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Cohabitation and divorce across nations and generations
Kathleen E Kiernan
March 2003
Paper No' CASE 065:
Full Paper (pdf)

JEL Classification: J12

Tags: divorce; parental divorce; cohabitation; comparative study; longitudinal; inter-generational

Parental divorce has been an increasing experience amongst the generations of children born since the 1970s in European countries. This study analyses data on the partnership and parenthood behaviour of those children who experienced parental separation during childhood for nine Western European nations, as well as Britain and the USA. Across all nations the hallmarks of the adult demographic behaviour of children who experienced parental divorce (compared with those who did not) are that they are more likely to form partnerships and to become parents at a young age; they are more likely to opt for cohabitation over marriage; they are less likely to have their first child within marriage; and their own partnerships and marriages are in turn more likely to terminate. Recently available data from the 1970 cohort was also used to search for prior factors that might throw light on why the partnership and parenthood behaviour of children who had experienced parental separation might differ from their peers without such an experience.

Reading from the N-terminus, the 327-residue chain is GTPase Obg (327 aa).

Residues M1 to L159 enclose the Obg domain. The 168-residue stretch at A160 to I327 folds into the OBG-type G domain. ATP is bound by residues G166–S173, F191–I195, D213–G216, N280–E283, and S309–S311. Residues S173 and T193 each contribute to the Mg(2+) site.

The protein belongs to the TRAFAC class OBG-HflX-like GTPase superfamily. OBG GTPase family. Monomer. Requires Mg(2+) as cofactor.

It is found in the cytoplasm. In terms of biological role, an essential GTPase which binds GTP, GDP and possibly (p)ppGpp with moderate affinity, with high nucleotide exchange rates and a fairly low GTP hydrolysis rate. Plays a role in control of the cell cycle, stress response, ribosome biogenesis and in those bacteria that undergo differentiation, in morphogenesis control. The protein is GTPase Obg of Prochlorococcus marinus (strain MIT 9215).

Published in P.L. Chase-Lansdale, K. Kiernan and R. Friedman (eds.), Human Development across Lives and Generations: The Potential for Change, Cambridge University Press, 2004